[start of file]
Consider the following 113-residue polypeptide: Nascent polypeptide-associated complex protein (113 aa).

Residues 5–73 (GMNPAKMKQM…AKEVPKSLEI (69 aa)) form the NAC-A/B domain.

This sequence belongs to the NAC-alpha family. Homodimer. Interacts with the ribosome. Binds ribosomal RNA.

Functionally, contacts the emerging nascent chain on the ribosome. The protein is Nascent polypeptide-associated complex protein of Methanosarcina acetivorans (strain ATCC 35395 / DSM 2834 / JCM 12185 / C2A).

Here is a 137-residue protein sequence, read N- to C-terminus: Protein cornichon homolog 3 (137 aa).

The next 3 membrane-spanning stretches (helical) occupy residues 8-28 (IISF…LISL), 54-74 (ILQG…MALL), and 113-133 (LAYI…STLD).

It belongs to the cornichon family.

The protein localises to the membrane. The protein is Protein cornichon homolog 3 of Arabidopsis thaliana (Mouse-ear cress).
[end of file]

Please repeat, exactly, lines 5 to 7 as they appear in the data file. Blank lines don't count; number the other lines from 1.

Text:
Here is a 137-residue protein sequence, read N- to C-terminus: Protein cornichon homolog 3 (137 aa).

The next 3 membrane-spanning stretches (helical) occupy residues 8-28 (IISF…LISL), 54-74 (ILQG…MALL), and 113-133 (LAYI…STLD).

It belongs to the cornichon family.